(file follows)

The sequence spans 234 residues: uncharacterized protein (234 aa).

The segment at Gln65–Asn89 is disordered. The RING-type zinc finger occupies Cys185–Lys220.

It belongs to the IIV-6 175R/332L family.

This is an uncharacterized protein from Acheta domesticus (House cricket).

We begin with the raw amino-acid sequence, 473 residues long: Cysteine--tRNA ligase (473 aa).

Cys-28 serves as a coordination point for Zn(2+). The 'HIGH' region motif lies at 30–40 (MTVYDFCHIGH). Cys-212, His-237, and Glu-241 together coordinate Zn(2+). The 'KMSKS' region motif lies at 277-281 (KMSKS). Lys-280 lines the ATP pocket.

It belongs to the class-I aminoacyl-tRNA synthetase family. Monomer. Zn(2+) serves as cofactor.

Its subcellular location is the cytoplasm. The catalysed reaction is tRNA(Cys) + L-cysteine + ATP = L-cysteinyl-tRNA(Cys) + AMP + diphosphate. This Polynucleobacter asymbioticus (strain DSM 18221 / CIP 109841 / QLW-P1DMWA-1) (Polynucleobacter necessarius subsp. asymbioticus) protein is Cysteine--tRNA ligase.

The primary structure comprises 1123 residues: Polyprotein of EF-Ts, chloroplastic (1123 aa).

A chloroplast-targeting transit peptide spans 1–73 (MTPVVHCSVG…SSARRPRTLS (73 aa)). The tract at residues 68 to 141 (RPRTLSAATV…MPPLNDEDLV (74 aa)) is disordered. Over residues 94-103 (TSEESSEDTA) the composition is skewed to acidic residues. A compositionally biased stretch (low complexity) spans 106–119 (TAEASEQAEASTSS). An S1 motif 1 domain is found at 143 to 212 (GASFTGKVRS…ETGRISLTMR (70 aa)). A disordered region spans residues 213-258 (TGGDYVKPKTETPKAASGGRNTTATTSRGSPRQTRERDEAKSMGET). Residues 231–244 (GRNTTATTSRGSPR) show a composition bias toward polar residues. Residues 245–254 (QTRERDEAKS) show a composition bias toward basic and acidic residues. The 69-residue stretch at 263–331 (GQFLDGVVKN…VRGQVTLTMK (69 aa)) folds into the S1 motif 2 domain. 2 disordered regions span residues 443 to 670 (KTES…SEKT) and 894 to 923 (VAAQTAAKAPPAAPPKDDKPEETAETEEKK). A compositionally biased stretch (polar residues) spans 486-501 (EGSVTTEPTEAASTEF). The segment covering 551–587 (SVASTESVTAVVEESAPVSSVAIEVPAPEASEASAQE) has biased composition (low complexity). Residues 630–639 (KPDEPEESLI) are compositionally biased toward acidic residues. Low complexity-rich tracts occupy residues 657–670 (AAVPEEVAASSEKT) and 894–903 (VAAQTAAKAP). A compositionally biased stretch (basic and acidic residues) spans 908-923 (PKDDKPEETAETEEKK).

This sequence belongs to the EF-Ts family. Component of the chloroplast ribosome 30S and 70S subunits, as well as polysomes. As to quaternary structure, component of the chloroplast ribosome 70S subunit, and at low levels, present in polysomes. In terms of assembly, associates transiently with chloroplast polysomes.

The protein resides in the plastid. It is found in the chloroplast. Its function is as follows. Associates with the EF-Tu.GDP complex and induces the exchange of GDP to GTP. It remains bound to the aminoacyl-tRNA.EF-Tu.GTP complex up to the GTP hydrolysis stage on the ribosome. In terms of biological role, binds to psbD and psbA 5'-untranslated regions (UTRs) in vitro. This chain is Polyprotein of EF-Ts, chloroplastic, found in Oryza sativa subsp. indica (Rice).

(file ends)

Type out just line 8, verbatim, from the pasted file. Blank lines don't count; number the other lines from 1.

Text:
Its subcellular location is the cytoplasm. The catalysed reaction is tRNA(Cys) + L-cysteine + ATP = L-cysteinyl-tRNA(Cys) + AMP + diphosphate. This Polynucleobacter asymbioticus (strain DSM 18221 / CIP 109841 / QLW-P1DMWA-1) (Polynucleobacter necessarius subsp. asymbioticus) protein is Cysteine--tRNA ligase.